Is Your Mission a Secret Mission?
A mission is an important task. It involves action. Once you know the purpose, you can develop your mission. When figuring out your purpose, you ask, “Why do we exist?” When figuring out your mission, you ask, “What are you going to do to act on that purpose?”
What are we going to do?
Where purpose was fairly general, mission is starting to get more focused and specific. Again, the mission can be general to children’s ministry or specific to a ministry or program.
Here’s an example:
For God’s glory we are going to introduce kids to Jesus (evangelize); teach them to love God and to love people (encourage/disciple); and involve them in ministry using their skills, talents, and gifts (equip.)
Here’s the purpose statement that goes with this mission statement:
“We exist, for God’s glory, to introduce kids to Jesus and disciple them as Christ-followers that they might introduce the next generation to Jesus and make disciples of them.”
The above purpose statement says that the children’s ministry exists to introduce kids to Jesus and disciple them. The above example of a mission says how that purpose will be fulfilled. They will evangelize, disciple, and equip kids.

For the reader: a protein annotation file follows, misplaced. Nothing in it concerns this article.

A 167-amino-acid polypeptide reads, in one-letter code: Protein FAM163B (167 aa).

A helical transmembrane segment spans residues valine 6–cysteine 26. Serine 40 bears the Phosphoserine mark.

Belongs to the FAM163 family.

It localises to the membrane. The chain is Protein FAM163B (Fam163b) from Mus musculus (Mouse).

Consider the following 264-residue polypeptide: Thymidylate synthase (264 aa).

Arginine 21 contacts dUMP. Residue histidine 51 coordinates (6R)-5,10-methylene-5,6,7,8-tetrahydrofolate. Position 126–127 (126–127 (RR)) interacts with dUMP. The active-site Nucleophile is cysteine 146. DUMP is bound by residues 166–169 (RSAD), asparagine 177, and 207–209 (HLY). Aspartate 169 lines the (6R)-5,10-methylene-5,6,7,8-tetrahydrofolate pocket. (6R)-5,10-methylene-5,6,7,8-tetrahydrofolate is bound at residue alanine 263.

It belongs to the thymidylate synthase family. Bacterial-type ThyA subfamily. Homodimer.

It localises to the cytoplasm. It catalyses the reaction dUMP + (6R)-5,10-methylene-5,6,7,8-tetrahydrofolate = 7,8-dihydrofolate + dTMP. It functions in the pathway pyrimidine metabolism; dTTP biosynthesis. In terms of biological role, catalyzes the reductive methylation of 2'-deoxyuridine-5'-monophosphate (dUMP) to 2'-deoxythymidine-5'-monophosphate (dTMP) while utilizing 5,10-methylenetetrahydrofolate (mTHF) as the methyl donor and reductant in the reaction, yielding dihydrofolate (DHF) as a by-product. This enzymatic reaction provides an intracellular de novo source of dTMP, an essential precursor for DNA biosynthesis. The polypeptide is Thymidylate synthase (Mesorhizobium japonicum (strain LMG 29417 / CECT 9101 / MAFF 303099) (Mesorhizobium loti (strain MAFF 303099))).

Not so Secret Mission
Your mission, like your purpose, needs to be shared with your children’s ministry team, your senior pastor, and your congregation.
It’s important that you know why you have a children’s ministry and what you are going to do in that ministry. But once you know, you need to get the word out and let others know as well.
When your volunteers know what the purpose and mission is, they have something to get behind. They know that they are serving in a ministry that matters; they aren’t just babysitting.
Having a mission motivates people. It gives them something to do – and that something is an important thing!
Purpose, Mission, Vision, and Goals in Children’s Ministry Series
Introduction – Purpose, Vision, and Goals in Children’s Ministry